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Saturday, 8 March 2014

President Kenyatta Of Kenya And Members Of His Executive Take A Pay Cut To Assist The Resucitation Of The Dwindling Economy

Kenyan President Uhuru Kenyatta has announced he and his deputy William Ruto will be taking a 20-percent pay cut and ministers' salaries will be reduced by 10 percent in a bid to rein in the country's soaring public wage bill.
The pay cuts will take place "with immediate
effect," Kenyatta said in a speech on Friday,
adding that the current spending levels were
unsustainable.

The government will also limit foreign travel to
only the most essential trips, according to
Kenyatta. "Wastage in my government will be
significantly reduced," he said.

"We are spending 400 billion shillings ($4.6
billion, 3.3 billion euros) every year paying
salaries; it leaves us only from our own resources a figure of 200 billion shillings to transform Kenya," Kenyatta said.

"This is why we are saying that is the ratio
which is not sustainable... We need to deal with
this monster if we are to develop this nation."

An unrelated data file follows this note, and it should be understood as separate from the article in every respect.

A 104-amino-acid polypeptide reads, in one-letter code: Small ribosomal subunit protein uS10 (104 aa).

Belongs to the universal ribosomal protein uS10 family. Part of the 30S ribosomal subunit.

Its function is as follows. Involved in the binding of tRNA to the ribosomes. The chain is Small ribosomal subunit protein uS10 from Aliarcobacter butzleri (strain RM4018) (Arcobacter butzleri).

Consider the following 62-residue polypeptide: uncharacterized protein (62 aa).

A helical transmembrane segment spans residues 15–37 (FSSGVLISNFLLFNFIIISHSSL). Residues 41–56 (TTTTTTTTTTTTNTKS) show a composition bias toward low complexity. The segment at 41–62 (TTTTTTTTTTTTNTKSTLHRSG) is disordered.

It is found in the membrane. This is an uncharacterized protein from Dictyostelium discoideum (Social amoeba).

The president urged the country's lawmakers to follow his lead and also lower their salaries,
ranked among the highest in the world and long a source of discontent among ordinary Kenyans.

"We hope that other arms of government will
follow suit and have their salaries reviewed. The MPs have heard and know what Kenyans want," Kenyatta said.

MPs last year reluctantly took a 40-percent pay
cut, bringing their monthly pay checks down to
around 532,000 shillings ($6,100, 4,400 euros).
The lawmakers had initially voted to give
themselves a pay rise, sparking protests from
activists, before agreeing to accept the salary
reduction ordered by the Salaries and
Remuneration Commission in return for other
benefits. Kenya's lawmakers also sparked controversy in 2012 by voting to give themselves a sendoff bonus of $110,000, a proposal that was vetoed by then-president Mwai Kibaki.

According to the Standard daily, Kenyatta, whose family is one of the continent's wealthiest, will see his monthly income reduced to about 989,600 shillings, while Ruto's will be lowered to 841,500 shillings.
The combined savings will leave the state some
5.5 million shillings a year better off, the
Standard said.

The minimum wage in Nairobi is around 5,800 shillings a month.

Other African leaders should form a line on Kenyatta's financial ideaology.

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